“It’s bizarre.”: Arizona health experts confused over new CDC recommendations

Updated: Aug. 26, 2020 at 11:04 PM MST
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TUCSON, Ariz. (KOLD News 13) - Health experts in Arizona are echoing concerns over new recommendations from the Centers for Disease Control and Prevention over who should get tested for COVID-19.

“So many of us in the public health community are just puzzled because the underlying data never changed,” said Will Humble, Executive Director of the Arizona Public Health Association.

Humble served as the director of the Arizona Department of Health Services from 2009 to 2015.

The new guidance says it’s not necessary for people who have been in close contact with infected people, but don’t feel sick, to get tested. It was posted earlier this week on the CDC’s website.

The CDC previously had advised local health departments to test people who have been within 6 feet of an infected person for more than 15 minutes.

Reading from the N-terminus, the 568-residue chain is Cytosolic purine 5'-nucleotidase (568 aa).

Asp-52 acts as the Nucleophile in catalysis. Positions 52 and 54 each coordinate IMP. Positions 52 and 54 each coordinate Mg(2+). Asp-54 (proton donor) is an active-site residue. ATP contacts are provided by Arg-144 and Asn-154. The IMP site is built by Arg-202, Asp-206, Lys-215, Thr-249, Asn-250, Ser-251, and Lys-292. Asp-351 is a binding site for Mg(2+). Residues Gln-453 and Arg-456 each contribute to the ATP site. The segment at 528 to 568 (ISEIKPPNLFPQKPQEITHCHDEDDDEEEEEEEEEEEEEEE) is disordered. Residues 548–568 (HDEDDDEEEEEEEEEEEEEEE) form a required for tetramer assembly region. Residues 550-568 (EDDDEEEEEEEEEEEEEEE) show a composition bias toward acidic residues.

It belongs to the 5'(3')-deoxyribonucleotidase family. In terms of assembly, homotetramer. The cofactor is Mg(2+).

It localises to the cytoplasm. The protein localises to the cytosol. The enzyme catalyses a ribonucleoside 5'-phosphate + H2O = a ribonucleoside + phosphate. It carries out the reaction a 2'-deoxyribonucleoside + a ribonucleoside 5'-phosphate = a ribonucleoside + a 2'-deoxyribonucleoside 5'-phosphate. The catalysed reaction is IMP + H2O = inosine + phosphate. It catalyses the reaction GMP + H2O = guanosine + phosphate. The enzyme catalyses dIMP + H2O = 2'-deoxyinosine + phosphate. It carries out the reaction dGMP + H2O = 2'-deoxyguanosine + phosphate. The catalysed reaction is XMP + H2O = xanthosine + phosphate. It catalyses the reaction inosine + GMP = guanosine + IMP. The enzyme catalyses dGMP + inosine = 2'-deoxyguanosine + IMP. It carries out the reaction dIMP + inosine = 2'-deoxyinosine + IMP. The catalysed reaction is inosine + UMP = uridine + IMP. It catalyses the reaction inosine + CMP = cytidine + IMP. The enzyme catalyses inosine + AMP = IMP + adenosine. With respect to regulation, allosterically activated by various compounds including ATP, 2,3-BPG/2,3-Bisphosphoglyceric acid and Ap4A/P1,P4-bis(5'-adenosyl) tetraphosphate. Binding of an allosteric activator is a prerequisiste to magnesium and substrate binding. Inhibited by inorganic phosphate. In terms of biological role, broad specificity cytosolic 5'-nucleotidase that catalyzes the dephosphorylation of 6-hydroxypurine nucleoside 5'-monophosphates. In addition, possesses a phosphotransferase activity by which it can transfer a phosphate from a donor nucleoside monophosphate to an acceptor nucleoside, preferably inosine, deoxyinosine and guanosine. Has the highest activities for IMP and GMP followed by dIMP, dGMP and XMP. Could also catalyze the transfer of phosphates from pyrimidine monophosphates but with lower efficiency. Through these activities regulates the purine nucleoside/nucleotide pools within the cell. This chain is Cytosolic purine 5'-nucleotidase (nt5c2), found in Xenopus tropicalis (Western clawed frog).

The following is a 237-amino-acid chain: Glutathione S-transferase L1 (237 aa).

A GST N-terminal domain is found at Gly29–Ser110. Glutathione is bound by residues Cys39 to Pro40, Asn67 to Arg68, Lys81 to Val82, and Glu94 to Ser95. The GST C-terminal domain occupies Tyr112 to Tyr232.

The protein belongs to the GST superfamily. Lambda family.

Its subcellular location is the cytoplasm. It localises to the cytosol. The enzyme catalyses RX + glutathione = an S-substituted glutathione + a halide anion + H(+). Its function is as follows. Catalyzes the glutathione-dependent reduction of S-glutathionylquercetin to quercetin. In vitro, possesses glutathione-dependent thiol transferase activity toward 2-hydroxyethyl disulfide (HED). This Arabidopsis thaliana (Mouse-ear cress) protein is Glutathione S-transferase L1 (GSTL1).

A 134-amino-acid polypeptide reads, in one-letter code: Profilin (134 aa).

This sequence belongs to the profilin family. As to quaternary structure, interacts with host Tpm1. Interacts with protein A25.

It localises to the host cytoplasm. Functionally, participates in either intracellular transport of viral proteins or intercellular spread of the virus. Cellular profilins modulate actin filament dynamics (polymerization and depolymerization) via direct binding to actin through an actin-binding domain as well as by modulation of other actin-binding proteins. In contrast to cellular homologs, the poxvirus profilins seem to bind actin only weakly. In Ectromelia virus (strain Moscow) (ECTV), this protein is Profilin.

“We didn’t quite understand where this came from,” said Dr. Theresa Cullen, Director of the Pima County Health Department. She said recommendations and processes in Pima County would not change despite this new guidance.

Testing, tracing and treating has been the track to slow the spread of COVID-19 across the state. Now, recommendations seem to break the link between contact tracing and asymptomatic cases.

Federal officials said the new recommendation was issued by consensus of the White House virus task force.

“About 40-percent of people are asymptomatic and 50-percent of the transmission occurs before someone is symptomatic,” said Humble. “Contact tracing and testing of close contacts is a key intervention for a virus that acts that way.”

In Pima County, efforts for testing and contact tracing have accelerated in recent weeks with dozens of testing sites and tracers making calls to anyone who may have been exposed.

Dr. Cullen said the mixed messaging from federal officials could impact current efforts that have helped slow the spread of the virus.

“We are dramatically and consistently encouraging people to get tests because we think that’s the only way we will identify these asymptomatic people,” said Dr. Cullen.

For Humble, he now questions how the CDC will continue to handle the pandemic.

“They’ve always been a trustworthy source of evidence based information and that has been changing in recent weeks and that’s sad,” said Humble.

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